ATLANTA — Nigel Warrior began his Tennessee career inside the College Football Hall of Fame. Now, his focus is on working toward ending it there.
The Scout five-star defensive back made his commitment inside the newly-opened college football mecca in downtown Atlanta, choosing the Vols over Alabama, Auburn and Georgia. Butch Jones' program was able to lock up Warrior's letter of intent on Wednesday due to his love of the atmosphere in Knoxville and the relationship he built with Jones and his staff after months of courting.
"Their persona about everything is amazing. That's what sold it to me," Warrior said. "They treated me like a family. Every school treated me like a family, but they treated me like I was home."
Warrior gravitated to the flashy personality of defensive backs coach Willie Martinez, who helped lock down the No. 2 safety in the 2016 class. Martinez, who played at Miami during the heyday of 'The U's' success, showed a passion that his newest player was drawn toward.
"He's something else," Warrior said. "He's always hype. I don't think he ever has a chill bone in him. He's just hype. I love that. I want a coach like that who can be on me but still have fun at the same time. He's that type of coach."
The Vols' newest defensive coordinator also played a key role in Warrior's decision, detailing to the Peachtree Ridge (Ga.) High School star how he plans to use him in a more measured tone. Bob Shoop has only been at Tennessee for less than a month now but is already making an impact on the recruiting trail, where his reputation as one of the most creative and successful defensive minds in the NCAA assisted in getting Warrior to commit to the Vols.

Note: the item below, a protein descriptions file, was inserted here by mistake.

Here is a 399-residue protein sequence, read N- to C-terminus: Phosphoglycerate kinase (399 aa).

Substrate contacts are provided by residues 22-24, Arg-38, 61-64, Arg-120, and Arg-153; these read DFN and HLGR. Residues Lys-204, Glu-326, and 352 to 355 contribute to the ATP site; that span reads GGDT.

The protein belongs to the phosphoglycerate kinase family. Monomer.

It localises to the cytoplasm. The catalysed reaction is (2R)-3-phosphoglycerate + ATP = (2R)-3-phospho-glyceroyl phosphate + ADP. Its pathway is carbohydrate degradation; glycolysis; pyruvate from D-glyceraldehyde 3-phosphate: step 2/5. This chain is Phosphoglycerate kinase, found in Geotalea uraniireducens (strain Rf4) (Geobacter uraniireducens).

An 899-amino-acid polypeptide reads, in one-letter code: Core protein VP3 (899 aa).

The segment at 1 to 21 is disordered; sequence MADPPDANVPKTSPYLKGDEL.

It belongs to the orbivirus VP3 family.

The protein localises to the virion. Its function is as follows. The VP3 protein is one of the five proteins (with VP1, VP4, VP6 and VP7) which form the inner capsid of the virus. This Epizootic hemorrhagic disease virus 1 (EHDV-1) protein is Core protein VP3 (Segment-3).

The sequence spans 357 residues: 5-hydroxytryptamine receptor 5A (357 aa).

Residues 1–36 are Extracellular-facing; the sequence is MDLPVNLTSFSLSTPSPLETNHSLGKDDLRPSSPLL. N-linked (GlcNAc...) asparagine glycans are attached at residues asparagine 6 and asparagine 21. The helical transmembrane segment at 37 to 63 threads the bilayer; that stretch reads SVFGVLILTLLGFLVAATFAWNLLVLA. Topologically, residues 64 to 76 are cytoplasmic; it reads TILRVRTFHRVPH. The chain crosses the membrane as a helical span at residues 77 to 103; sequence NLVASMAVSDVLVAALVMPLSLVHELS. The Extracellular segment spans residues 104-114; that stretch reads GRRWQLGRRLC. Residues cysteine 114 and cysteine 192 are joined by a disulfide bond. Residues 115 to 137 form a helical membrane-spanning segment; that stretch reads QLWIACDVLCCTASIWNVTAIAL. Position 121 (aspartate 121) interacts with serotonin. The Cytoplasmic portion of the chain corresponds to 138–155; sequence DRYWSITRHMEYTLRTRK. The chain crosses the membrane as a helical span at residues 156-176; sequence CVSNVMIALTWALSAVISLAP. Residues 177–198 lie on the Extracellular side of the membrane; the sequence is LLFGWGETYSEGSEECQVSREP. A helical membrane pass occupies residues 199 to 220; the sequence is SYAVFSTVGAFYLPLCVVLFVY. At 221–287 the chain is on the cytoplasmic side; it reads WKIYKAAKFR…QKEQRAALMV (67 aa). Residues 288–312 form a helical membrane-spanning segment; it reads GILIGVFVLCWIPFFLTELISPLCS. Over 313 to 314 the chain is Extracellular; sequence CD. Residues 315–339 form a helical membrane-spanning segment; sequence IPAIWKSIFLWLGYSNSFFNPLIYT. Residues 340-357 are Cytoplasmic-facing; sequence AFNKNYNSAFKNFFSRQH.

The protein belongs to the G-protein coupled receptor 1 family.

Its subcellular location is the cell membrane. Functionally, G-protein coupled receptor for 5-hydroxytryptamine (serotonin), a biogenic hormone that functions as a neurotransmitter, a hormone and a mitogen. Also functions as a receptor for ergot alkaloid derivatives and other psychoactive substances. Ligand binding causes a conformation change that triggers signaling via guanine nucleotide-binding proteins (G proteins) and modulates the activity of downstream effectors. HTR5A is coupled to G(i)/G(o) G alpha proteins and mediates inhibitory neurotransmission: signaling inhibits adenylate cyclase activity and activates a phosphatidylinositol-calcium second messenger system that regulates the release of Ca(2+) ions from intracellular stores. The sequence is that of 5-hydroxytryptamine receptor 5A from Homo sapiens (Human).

"Not just in the middle of the field, but all around," Warrior said of where Shoop wants to utilize him. "Coach Shoop, he has a different personality. Everybody's hype or everybody's this way, but he's in-between both. He has that swag about himself."
The 5-foot-11, 185-pound safety will don the same color orange his father, Dale Carter, wore as an All-American at Tennessee from 1990-91. Carter totaled 102 tackles, 10 passes broken up and nine interceptions in his two seasons in Knoxville and earned All-America honors in 1990 by averaging 29.82 yards per kickoff return on 17 attempts.
Warrior, who told IT he is contemplating hyphenating the name on his jersey to Warrior-Carter to honor his father, was lost for words as he articulated how special he felt following in his dad's footsteps.
"I'm just speechless," Warrior said. "He went there, and I'm going to try to break his records. I know it's going to be kind of hard, but I can do it."
Surrounded by the names of college football's most storied players, Warrior will now begin to carve out his own legacy. When it comes to starting that, there's no goal too big for one of the most coveted prospects in the country.
"I see a championship," he said. "Coach Jones, he's building up Tennessee. A 9-4 record last year and that's just his third year? That's amazing. Not many coaches can do that. We can only get so much better. I believe this is a championship team. I believe we can win an SEC and national championship."